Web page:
The National Air B747 Crash at Bagram

Whilst beboppin’ around chasing a video thread, there appeared a thumbnail for something that drew me in. One video led to another video, the second done in what I would call a thoughtful and reasoned out interview with an expert.
The subject? The much discussed contract 747 mishap out of Bagram Airbase. The video is a somber watch for anyone, but the discussion that follows I thought was conducted as tastefully and professionally as might be managed under the circumstances. To Ms. Erin Burnett of CNN, I say “Well done”
For my part, I don’t see a load shift being the cause of a stall whose beginning is this subtle; namely, left wing stall with no abrupt pitch up. My call? Not managing/monitoring airspeed and power on a steeper than usual takeoff.

RIP to seven crew members.
Discuss.
National Air B747 Crash at Bagram AB

With that, hizzoner has a midnite wakeup call for a road trip to Victorville and beyond. See y’all on the morrow.

4 Comments

Filed under Airplanes, In Memoriam

4 responses to “The National Air B747 Crash at Bagram

  1. Bill Brandt

    I’d have to second my admiration for the way they have handled this.

    You look at that video and you can see that the plane has a very high – almost abnormally high – pitch up.

    It stalled and brought in this discussion – which I hadn’t heard before – was the necessity to gain as much altitude as possible before leaving the bounds of the airbase – so the question is was the extreme pitch a result of weight shifting from those massive MRAP vehicles (which I read somewhere – all but this carrier refused to handle) – or was it just from the pilot giving too much on the yoke and the plane getting away from him?

    I would think that would be unlikely – he certainly had to have simulator time practicing these extreme maneuvers. And flying that cargo he’d have to be very aware of the dangers of load shifting and stalling.

    I would hope, anyway.

    I’m wondering if it wasn’t a combination of the 2, where a very high nose-up attitude resulted in one of those 27,000 lb vehicles from breaking loose.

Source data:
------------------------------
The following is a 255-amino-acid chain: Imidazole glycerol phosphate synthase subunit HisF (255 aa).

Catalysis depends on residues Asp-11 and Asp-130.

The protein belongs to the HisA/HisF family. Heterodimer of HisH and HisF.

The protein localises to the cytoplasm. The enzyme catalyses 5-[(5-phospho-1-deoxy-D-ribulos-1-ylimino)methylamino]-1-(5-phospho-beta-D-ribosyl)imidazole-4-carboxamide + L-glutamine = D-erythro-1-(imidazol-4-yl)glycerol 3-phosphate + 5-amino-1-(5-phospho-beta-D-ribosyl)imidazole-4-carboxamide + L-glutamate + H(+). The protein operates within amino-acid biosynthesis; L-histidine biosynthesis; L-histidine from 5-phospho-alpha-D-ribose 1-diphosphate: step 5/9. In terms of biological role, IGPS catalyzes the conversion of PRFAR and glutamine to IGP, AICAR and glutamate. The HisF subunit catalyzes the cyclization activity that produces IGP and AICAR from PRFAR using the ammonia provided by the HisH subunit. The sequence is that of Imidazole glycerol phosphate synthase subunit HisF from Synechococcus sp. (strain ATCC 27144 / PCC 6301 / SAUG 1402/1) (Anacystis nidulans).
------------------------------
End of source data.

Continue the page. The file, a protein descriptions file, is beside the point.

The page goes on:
If so I’d think the black box would show that sudden change in pitch.

    Then this accident reminded me of this that occurred near Sacramento in 2000 – all from bad maintenance and a loose bolt.

    Scenerio #3.

    http://www.bizjournals.com/sacramento/stories/2003/08/04/daily16.html?page=all

  2. ejesegundo

    Always hard to tell before the investigation results come in. The video is eerily similar to that of the 1970 C-2 mishap on Ranger. Probable cause in that one was cargo shift on the cat shot. Four plus six souls if I recall correctly.

    One difference is that the 747 was beginning to recover from a fully stalled condition. Wings level and getting some smack back on. Again hard to tell, but it appears the stall was recoverable had the aircraft departed with enough altitude. The bottom edge is hard.

  3. I’m thinking load shift or a misload. The stall is classic wing rock one way and then complete departure the other way. You’d think the crew could compensate for an over enthusiastic climb angle, but with the CG aft due to load shifting or a load error there isn’t enough elevator to bring the nose back down. Move one 27,000 pound vehicle 10 feet and there is a moment arm change of at least 270,000 pounds.
    Don’t think under those circumstances the stall was ever going to be recoverable, the airplane would pitch up again immediately and stall again.

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